The thunder rolled in with an unending rumble and the wind shook our trailer until I thought it might tip us over. We are in Kansas and I couldn’t help but think of Dorothy and her faithful dog, Toto. I half expected to hear the tornado sirens go off or see a wicked witch fly by on her broom. It was not conducive to sleep. Instead, I watched the lightning dance across our skylight while Peggy slept soundly. Maybe she thought I could worry enough for both of us. “Oh, was the wind blowing last night?” she asked me the next morning.
We’ve now left the backroads, mountains and mesas of the Southwest behind. It will be mainly freeway from here on out as we dash across the country to catch our Icelandic Air trip to Amsterdam— except it isn’t that much of a dash. We’ve simply eliminated our 5-7 day layovers between travel days. We still only plan to travel around 200 miles a day with every other day a layover. I’ve never had a sense of humor about driving 4-5 hundred miles straight. And it certainly hasn’t improved with age.
I may change my mind if this weather continues, however. We are under severe thunderstorm watch again tonight. We could be at our daughter’s in Virginia in four days instead of the two weeks I am planning. I have even less tolerance for tornados and golfball size hail than I do driving long distances. Tempting…
Meanwhile, my blog is still in Zion. I have at least three more posts on it, maybe more! 🙂 And then there is Bryce and the North Rim of the Grand Canyon, and Mesa Verde, and the Rockies, and dinosaur tracks, desert wildflowers and petroglyphs. Will it ever end? 🙂 Peggy and I have taken at least a thousand photos. I’m afraid to count them. But don’t worry, we won’t subject you to all of them.
Today, my focus continues to be on the Kolob Terrace section of Zion National Park. After some very winding roads we made it to the top of the Terrace. The views continued to be spectacular.
Following are several more photos of the scenery that Peggy and I saw up on Kolob Terrace and on our drive back down.
Today, our full time RV adventure of exploring North America takes us to Zion National Parkin Utah.
Peggy was reading an article in the Washington Post a few days ago on Zion National Park. Bring your patience, the article urged. Over 5 million people are projected to visit in 2022. The majority will be from April through September. Expect massive crowds if it is on your vacation itinerary. Parking spots will be difficult to find. Shuttles will be full. There will be long lines to get in, long lines at the restrooms, long lines to visit major sites, and long lines to get food. Finding a place to stay in or near the park will be close to impossible unless you already have a reservation— or get lucky.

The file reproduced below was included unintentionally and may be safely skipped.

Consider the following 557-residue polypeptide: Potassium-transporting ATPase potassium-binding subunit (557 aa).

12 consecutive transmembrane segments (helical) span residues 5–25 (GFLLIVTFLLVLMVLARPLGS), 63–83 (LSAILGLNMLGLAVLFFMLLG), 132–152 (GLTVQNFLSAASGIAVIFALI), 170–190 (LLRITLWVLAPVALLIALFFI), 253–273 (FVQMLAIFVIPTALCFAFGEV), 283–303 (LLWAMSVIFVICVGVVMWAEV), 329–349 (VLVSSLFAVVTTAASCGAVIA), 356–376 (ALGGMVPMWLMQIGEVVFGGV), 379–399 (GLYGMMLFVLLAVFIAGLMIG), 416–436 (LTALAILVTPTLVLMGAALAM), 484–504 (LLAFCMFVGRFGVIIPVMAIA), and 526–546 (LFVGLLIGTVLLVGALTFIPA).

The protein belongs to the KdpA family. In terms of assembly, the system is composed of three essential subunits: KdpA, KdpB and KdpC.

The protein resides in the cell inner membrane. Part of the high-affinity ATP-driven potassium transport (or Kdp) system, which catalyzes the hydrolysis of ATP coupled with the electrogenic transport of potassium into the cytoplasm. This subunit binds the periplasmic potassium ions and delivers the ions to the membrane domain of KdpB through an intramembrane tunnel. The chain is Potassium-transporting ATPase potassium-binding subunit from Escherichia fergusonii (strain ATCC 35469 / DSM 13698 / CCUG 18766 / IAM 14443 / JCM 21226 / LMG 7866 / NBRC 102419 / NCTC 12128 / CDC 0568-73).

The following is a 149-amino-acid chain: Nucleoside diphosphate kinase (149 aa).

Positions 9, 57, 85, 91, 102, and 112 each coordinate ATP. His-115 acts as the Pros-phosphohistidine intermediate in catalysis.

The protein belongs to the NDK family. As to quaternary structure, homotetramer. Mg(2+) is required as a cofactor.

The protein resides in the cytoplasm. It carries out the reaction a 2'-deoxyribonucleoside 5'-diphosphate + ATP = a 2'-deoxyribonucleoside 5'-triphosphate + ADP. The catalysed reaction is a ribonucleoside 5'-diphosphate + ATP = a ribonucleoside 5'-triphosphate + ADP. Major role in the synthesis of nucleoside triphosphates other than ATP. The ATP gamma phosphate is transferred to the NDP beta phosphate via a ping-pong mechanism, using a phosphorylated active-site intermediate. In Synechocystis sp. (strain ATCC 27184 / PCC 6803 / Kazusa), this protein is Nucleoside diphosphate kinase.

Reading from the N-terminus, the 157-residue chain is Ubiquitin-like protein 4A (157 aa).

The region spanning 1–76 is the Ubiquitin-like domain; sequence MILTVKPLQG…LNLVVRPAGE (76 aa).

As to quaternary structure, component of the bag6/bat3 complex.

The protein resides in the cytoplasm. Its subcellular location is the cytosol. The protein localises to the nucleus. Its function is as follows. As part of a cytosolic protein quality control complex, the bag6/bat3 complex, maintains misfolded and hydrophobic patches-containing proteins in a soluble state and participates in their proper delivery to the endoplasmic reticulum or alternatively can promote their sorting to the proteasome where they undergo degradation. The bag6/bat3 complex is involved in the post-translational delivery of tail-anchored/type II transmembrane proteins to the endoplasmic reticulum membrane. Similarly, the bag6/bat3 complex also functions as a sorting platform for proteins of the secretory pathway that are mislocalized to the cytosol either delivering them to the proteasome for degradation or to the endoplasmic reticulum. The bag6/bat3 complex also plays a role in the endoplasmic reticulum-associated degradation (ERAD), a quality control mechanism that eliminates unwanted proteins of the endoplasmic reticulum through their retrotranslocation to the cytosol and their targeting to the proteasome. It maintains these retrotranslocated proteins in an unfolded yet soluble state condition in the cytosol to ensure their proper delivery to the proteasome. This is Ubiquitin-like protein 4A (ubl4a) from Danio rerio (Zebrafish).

It’s my idea of a nightmare.
Peggy and I were fortunate to arrive in late April for our visit. But even then, the crowds in the canyon exceeded my ideal by a factor of 10, or is that 100. Grin. I’ll tell that story at the end of my series on Zion. (Spoiler alert: it was still worth it.) But, for now, I am going to let you in on a little secret, there is more to Zion National Park than Zion Canyon. A lot more. And much of it matches and may even surpass the canyon in beauty. Peggy and I are going to take you on three short road trips to various sections in the park outside of the canyon to prove our point: Kolob Terrace, Kolob Canyon, and the east side of the park. Plus a ghost town.
I am going to start with the Kolob Terrace. Peggy and I were staying at an RV campground on the Virgin River in the small town of the same name 14 miles from the canyon. The road into the terrace was less than a mile from where we were camped. We drove up it for 15 miles before turning around, stopping frequently on both our way up and back. We met a dozen cars along the way. There may have been 30 parked at the various trailheads and overlooks. Compare that with the 14,000 or more people who were exploring the canyon on that day! Following are the photos Peggy and I took. I am going to divide them into three posts since there are too many for one. (Note: I take five times as many photos as Peggy. :))